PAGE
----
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Jejunum Hemolymphangioma Presenting as Chronic Anemia: A Case Report

Article Information

Jiao Liu1, Meng Zhang1, Yesheng Li1, Yi Chen1, Yonggang Hong2*, Yangqing Huang1*

1Department of Hepatobiliary Surgery, Shanghai Public Health Clinical Center, Fudan University, Tongxin Road 921#, Hongkou, Shanghai, 200080, China

2Department of Anorectal Surgery, First Affiliated Hospital of Naval Military Medical University, Changhai Road 168#, Yangpu, Shanghai, 200433, China

*Corresponding Authors: Yonggang Hong, MD., Department of Anorectal Surgery, First Affiliated Hospital of Naval Military Medical University, Changhai Road 168#, Yangpu, Shanghai, 200433, China

Yangqing Huang, Ph.D., MD., Department of Hepatobiliary Surgery, Shanghai Public Health Clinical Center, Fudan University, Tongxin Road 921#, Hongkou, Shanghai, 200080, China

Received: 20 December 2021; Accepted: 12 January 2022; Published: 25 January 2022

Citation: Jiao Liu, Meng Zhang, Yesheng Li, Yi Chen, Yonggang Hong, Yangqing Huang. Jejunum Hemolymphangioma Presenting as Chronic Anemia: A Case Report. Archives of Clinical and Medical Case Reports 6 (2022): 45-52.

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Abstract

Background: Hemolymphangioma is a rare disease with congenital malformation of both vascular and lymphatic vessels characterized by cystic dilation. It mostly occurs in cutaneous localizations like head, neck during childhood. Only few cases of hemolymphangioma occur in the small intestine, pancreas, esophagus have been reported. Hemolymphangioma is usually asymptomatic or lack of typical symptoms and the diagnosis is often made as an incidental finding during endoscopy. On rare cases the initial symptoms can be chronic anemia due to gastrointestinal bleeding. They constitute an unusual manifestation and there is a low incidence of this type of tumor.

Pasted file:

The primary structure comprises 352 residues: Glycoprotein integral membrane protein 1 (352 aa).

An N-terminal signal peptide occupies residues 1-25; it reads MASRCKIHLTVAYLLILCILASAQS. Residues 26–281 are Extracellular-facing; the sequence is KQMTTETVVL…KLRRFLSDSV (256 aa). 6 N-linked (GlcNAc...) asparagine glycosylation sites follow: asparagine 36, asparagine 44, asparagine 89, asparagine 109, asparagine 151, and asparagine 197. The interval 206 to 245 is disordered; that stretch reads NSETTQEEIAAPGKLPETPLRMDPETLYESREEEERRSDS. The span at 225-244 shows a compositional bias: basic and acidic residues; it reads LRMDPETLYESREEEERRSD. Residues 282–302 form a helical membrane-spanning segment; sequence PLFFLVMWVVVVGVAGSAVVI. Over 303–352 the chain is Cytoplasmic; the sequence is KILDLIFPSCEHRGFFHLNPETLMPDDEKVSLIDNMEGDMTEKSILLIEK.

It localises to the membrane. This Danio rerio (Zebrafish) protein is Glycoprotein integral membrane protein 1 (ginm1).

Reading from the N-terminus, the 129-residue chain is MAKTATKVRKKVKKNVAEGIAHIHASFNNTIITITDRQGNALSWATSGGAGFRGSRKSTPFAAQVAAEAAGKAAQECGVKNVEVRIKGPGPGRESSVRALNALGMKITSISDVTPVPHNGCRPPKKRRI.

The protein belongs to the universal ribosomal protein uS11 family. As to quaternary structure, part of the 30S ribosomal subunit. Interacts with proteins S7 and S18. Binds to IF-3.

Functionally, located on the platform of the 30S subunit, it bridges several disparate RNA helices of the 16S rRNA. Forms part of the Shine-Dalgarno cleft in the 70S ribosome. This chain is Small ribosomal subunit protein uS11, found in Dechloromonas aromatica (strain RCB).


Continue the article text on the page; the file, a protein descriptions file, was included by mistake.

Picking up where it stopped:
Case Presentation: We report the case of a 42-year-old male, with a 7- month history of chronic anemia requiring blood transfusion. Hemoglobin and Hematocrit count were low, therefore further examinations were required to rule out bleeding sources or other causes of anemia. Double balloon enteroscopy showed a 20×20 mm lesion taking up 30% of the circumference in the proximal jejunum, with raised whitish edges, the center with a vascular appearance, and bleeding spots. Histological sections of the lesion revealed in the lamina propria and submucosal layer of the jejunum several markedly dilated thin-walled lymphatic spaces lined with single layers of flat endothelial cells. The final pathologic diagnosis was submucosal hemolymphangioma. Histological examination confirmed the diagnosis of submucosal hemolymphangioma.

Conclusion: The clinical symptoms of hemolymphangioma range from abdominal pain, anemia due to chronic blood loss in gastrointestinal tract, and obstruction to perforation. This case makes the point that hemolymphangioma should be concerned in the differential diagnosis of chronic anemia and other tumors in abdominal cavity with multiple diagnostic methods to confirm the presence of the condition.

Keywords

Hemolymphangioma; Hemangioma; Lymphangioma; Small intestine

Hemolymphangioma articles; Hemangioma articles; Lymphangioma articles; Small intestine articles

Article Details

1. Background